As weeks went by, Louie’s preaching just got worse. The only reason I stayed was community. I had friends! I was able to go to church and socialize. I had made friends and, as a single lady far away from home, that was so important to me. What better place to have friends then church, right? If I can even call it “church”. One thing that stood out to me about PCC is how Louie would say they do not use terms as typical churches do. Case in point, the church is not called a church but “a house.” The service is not called a service but a “gathering”. The volunteers are not called volunteers but “door holders”, no matter what their function is. Louie has stated and probably still does, that he is not in the business of doing the same as the Church always has.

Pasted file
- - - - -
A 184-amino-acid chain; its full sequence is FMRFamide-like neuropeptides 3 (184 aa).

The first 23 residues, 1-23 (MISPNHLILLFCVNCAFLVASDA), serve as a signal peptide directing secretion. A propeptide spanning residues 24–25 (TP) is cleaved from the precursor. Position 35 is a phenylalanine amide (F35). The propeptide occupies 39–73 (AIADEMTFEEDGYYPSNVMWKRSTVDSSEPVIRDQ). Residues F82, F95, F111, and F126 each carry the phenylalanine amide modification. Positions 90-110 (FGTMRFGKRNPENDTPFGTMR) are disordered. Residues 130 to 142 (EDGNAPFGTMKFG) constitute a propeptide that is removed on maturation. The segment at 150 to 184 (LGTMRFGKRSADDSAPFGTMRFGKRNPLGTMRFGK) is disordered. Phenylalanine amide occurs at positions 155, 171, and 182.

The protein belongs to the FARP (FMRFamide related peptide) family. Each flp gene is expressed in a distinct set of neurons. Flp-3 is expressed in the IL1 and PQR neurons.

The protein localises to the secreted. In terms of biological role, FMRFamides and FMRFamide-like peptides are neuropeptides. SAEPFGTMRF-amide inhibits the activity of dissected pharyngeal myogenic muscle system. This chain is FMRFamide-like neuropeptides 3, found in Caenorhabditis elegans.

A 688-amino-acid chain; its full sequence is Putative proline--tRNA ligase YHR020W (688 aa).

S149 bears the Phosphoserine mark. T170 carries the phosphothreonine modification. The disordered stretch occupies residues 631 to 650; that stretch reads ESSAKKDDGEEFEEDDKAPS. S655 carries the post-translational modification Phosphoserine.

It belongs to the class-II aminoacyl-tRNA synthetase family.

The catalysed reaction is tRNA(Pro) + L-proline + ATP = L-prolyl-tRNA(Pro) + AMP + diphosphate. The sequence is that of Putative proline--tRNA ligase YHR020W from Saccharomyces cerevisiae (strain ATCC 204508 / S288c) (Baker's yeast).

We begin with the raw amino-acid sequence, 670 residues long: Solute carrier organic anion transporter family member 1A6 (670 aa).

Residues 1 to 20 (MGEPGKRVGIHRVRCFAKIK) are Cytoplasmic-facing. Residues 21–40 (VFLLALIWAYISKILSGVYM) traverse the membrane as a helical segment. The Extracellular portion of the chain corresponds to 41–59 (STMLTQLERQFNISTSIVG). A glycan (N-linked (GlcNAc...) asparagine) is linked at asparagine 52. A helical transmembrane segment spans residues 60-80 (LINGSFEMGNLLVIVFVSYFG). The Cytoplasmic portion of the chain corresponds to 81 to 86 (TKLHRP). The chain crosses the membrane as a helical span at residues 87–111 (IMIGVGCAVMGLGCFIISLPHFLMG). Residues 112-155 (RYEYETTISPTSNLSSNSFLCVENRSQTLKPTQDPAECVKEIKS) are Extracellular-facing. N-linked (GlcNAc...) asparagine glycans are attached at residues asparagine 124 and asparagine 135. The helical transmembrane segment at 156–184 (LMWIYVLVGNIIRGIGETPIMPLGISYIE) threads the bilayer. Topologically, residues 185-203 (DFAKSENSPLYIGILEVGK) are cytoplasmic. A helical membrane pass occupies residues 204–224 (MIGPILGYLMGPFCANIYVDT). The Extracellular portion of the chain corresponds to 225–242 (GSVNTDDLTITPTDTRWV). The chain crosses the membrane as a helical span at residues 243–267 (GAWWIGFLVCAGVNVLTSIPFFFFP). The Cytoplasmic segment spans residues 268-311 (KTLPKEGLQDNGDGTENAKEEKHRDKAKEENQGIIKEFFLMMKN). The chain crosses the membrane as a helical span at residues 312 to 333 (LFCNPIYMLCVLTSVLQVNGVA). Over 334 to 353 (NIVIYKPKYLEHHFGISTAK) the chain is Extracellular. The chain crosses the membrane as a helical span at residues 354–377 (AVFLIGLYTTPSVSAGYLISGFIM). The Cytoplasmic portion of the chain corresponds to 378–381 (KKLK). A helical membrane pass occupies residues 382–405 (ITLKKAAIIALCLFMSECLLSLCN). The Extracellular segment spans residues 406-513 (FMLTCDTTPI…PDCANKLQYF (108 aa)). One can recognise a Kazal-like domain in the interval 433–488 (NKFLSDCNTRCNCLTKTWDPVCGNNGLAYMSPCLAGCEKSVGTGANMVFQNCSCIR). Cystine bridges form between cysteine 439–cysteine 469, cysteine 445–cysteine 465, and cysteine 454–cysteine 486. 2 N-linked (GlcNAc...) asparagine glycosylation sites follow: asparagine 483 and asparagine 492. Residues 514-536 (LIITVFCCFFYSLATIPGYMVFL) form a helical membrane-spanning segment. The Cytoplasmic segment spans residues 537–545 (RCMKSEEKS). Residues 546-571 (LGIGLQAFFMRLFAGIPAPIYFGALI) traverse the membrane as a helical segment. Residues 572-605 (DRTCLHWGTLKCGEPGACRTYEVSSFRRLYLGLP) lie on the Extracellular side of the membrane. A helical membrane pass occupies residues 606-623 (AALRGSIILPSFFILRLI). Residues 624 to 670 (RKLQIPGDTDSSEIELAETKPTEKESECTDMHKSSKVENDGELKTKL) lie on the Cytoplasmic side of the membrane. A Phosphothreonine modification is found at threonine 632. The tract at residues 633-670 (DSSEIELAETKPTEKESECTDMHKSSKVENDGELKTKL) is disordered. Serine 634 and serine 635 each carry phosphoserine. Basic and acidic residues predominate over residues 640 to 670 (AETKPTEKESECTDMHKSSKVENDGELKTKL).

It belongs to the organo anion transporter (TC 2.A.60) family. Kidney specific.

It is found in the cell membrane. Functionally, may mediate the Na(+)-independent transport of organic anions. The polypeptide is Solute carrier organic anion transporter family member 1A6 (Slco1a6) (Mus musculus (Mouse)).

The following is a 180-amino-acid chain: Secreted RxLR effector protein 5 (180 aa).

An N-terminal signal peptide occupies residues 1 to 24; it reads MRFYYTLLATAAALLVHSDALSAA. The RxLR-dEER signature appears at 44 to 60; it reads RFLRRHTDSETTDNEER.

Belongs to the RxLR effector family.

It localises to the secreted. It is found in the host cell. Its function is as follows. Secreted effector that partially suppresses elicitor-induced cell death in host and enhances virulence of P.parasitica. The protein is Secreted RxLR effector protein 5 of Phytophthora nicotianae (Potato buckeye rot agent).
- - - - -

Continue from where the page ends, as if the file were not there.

One big draw for me at PCC was the community groups. It was community that kept me coming. In group, people would tell these “Jesus Stories” but never once did I ever hear anyone say how they actually “shared” the gospel with anyone. One time, truly I say to you, a young adult was like, “yeah while we were at a game, having some beers, I witnessed to someone.” I just sat there confused. They would also have these round table prayer times…like everyone would go around, not even knowing the person and start to pray over her. I found that odd…not that we are not to pray over people but the whole structure of community was off to me. No one really shared Jesus and who He is.